For years, I felt the DiMarzio Air Norton was my ‘to go’ pickup. It is fat in the neck position, great for leads, but retains some clarity under high gain. It’s got a lot of crunch in the bridge position: open, cutting, a bit clear but not bright, and a chewy midrange for leads. Yeah, the DiMarzio Air Norton was my ‘to go’ pickup. It was just a bit boring, lacking in dynamics, and was overall serviceable but not great. I went on to other pickups I love but never one that kept me as engaged as the Norton.
Then I took it upon me to see what I could do with Duncan parts to get to the DiMarzio Air Nortons territory. Let’s break it down.
The DiMarzio Air Norton has an alnico V magnet; I believe the ‘air’ technology of the DiMarzio Air Norton is there to emulate an alnico II with an alnico V magnet and since I can’t replicate that part I have to work around that. I’d say, use an A2 (the air technology also gives for a weaker string pull) and get shorter polepieces to lower the inductance. The weaker magnet would also allow for a lower string pull for added sustain and harmonics.
The DiMarzio Air Norton has two asymmetrically wound coils, clocking in at 12.6K. I can use a Custom coil (7K) plus a screaming demon coil (5K) but I don’t have that yet. I would also rather not use coils that are so severely mismatched for this round. I have used a Demon coil plus an Seymour Duncan SH6 Distortion and that yielded great results but for now, I’d stick to what I feel comfortable with. Making a hybrid isn’t difficult perse, it’s just a lot of work. So, I opted for a Custom coil plus a Pegasus. I now have a bit more copper on the coils than a DiMarzio Air Norton but we’ll see how far we can go.
The DiMarzio Air Norton uses regular fillister head screws and slugs. Slugs, fine. No biggy there. The screws, that’s a bit of a pickle. I have an alnico II to get into the air-bucked A5 territory but I have a hunch that this still might induce too much compared to the airbucked Alnico V. Also, an Alnico II is notorious for giving you squishy midrange and attenuated highs and spongy lows. The Norton does not have that; not really, anyway. So… Short poles it is! Lower inductance in that particular coil (custom coil, lookin’ at you, just to even out the inductances between the coils even more, if that makes sense?) so the pick attack is super-accurate in the final tonal product, just like the Norton.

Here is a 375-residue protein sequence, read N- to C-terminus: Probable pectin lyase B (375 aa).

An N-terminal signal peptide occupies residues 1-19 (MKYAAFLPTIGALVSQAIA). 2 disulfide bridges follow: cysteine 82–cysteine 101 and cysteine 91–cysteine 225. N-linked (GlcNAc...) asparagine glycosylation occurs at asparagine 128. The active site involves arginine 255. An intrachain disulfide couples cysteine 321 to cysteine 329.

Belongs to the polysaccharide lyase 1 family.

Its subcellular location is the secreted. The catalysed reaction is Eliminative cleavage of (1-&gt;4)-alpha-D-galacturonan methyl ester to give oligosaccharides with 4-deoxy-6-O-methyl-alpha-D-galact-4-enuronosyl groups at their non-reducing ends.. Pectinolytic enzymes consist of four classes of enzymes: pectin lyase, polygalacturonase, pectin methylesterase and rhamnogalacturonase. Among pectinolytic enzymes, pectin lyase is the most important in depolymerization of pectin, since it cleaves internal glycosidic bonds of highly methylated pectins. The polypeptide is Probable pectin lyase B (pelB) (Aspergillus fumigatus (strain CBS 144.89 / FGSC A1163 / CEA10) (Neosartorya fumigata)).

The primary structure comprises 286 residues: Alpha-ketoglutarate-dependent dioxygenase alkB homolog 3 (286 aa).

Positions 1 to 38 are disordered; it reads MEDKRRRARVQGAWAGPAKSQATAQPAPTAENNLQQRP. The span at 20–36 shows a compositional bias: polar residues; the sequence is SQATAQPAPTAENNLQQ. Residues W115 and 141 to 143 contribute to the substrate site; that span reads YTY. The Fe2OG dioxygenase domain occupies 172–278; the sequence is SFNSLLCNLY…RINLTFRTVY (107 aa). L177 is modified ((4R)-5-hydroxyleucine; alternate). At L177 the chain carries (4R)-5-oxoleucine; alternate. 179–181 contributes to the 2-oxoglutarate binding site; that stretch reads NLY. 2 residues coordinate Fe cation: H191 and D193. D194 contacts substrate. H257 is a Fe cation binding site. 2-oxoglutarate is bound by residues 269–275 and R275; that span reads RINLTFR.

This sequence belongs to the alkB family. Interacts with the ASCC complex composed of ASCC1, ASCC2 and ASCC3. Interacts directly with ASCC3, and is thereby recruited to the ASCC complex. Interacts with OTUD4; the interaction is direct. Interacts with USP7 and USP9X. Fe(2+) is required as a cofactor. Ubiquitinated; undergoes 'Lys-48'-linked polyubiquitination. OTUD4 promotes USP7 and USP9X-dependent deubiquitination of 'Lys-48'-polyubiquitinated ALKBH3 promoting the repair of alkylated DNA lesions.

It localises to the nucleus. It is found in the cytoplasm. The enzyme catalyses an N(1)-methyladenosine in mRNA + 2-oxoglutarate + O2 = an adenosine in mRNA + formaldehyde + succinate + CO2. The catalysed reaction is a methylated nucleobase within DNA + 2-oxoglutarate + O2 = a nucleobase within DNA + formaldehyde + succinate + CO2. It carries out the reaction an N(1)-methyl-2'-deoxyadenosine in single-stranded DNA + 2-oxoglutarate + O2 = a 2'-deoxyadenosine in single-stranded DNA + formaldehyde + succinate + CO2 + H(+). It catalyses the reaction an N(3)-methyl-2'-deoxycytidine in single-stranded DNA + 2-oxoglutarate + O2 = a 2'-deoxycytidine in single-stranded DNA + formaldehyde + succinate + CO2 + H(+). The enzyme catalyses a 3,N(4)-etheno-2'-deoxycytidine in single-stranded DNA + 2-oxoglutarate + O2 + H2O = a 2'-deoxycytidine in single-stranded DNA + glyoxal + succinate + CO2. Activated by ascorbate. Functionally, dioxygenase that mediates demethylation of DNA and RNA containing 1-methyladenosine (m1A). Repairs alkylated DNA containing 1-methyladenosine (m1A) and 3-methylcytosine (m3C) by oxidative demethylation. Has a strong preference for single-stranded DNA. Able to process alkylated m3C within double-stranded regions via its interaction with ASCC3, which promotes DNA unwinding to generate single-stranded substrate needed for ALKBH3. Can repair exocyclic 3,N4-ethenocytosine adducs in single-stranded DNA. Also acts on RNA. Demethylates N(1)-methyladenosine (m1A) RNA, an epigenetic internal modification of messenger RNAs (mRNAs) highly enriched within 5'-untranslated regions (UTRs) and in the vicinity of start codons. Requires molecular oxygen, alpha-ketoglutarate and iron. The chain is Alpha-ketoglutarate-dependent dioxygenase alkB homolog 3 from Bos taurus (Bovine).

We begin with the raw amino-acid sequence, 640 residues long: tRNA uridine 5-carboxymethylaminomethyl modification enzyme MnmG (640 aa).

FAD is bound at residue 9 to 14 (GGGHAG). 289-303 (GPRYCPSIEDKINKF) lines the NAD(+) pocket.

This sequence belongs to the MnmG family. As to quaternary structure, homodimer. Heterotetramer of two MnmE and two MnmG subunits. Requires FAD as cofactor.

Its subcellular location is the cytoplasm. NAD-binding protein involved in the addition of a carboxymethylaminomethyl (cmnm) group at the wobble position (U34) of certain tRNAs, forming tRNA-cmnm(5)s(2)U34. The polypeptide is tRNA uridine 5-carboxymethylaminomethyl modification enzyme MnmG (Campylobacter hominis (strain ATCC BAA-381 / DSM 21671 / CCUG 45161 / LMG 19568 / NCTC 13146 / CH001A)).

Tone and Final Verdict
What the actual… This pickup is so, so, so bonkers I can’t wrap my head around it. It’s been such a long time since I’ve been surprised.
Did I succeed in my goal of making a DiMarzio Air Norton with Duncan parts? No. I got a pickup that has the basic idea of the DiMarzio Air Norton, in its rearview mirror. It’s got much more grind than the DiMarzio Air Norton, a LOT more power (oddly enough, despite having a weaker magnet and only being 0,75KOHms hotter: see? DCR doesn’t tell the full picture!) but it’s not like the buzzsaw-cut’n’grind of the Seymour Duncan SH6 Distortion for example. The rhythm tone is tight, aggressive even slightly percussive but never harsh: the top-end cuts but never pierces, the midrange is huge (and then consider that I mid-scooped my amp, simply because I forgot to dial in a neutral tone at that moment: even then, the midrange was huge!) and the lows are so, so tight but not boomy.
If I were to make a tonal curve on a scale of 0 to 10 it’d be like this:
lower mids: 6
upper mids: 8
For example, I’d value a JB like this:
lower mids: 6
upper mids: 9
This Pegasus Custom Hybrid is approximately as hot as a JB but so much more aggressive and dynamically rich but without that odd upper mid spike of the JB which makes the JB so annoying and makes the JB only work in Tele’s in my humble opinion
It’s not as nasal or honky as a Perpetual burn, it’s more open and ‘forward’ than that (compare it to the mid-shift on those old Boogie Mark amps, where you can place the midrange ‘forwards’ or ‘backwards’). But it does have a vocal quality so leads, and solos jump out like crazy.
I don’t know, guys, but this pickup feels like a winner to me. The Pegasus itself is too percussive, tight, and slightly nasal to my taste. The custom Alnico II (Custom Custom) is too spongy for my taste, but this combination works immensely well. However, I have to admit, I haven’t tried this in the neck position because I matched it with a Pearly Gates-N/59N Alnico II hybrid, which is by itself an amazing pickup (glassy and clear but with boldness and richness to the tone that works very well with the tone pot to fatten it up for thick, fat leads or clean, warm but clear and open chords with low gain).
Special thanks to guest contributor – Orpheo Guitar Design for this post